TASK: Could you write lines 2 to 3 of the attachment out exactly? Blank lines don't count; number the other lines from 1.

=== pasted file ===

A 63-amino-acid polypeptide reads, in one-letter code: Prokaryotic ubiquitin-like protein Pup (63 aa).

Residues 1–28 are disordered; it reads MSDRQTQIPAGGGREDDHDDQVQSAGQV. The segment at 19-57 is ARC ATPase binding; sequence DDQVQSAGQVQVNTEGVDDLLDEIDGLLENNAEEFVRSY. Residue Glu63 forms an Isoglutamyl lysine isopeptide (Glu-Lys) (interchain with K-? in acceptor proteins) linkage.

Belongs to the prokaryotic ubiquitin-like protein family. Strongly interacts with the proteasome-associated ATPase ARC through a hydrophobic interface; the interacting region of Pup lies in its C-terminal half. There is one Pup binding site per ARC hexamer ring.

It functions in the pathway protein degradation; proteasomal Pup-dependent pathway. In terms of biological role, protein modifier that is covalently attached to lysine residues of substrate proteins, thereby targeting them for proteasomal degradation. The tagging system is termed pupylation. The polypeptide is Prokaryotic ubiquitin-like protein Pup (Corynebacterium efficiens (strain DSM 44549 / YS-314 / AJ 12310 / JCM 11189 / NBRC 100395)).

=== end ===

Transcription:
Residues 1–28 are disordered; it reads MSDRQTQIPAGGGREDDHDDQVQSAGQV. The segment at 19-57 is ARC ATPase binding; sequence DDQVQSAGQVQVNTEGVDDLLDEIDGLLENNAEEFVRSY. Residue Glu63 forms an Isoglutamyl lysine isopeptide (Glu-Lys) (interchain with K-? in acceptor proteins) linkage.

Belongs to the prokaryotic ubiquitin-like protein family. Strongly interacts with the proteasome-associated ATPase ARC through a hydrophobic interface; the interacting region of Pup lies in its C-terminal half. There is one Pup binding site per ARC hexamer ring.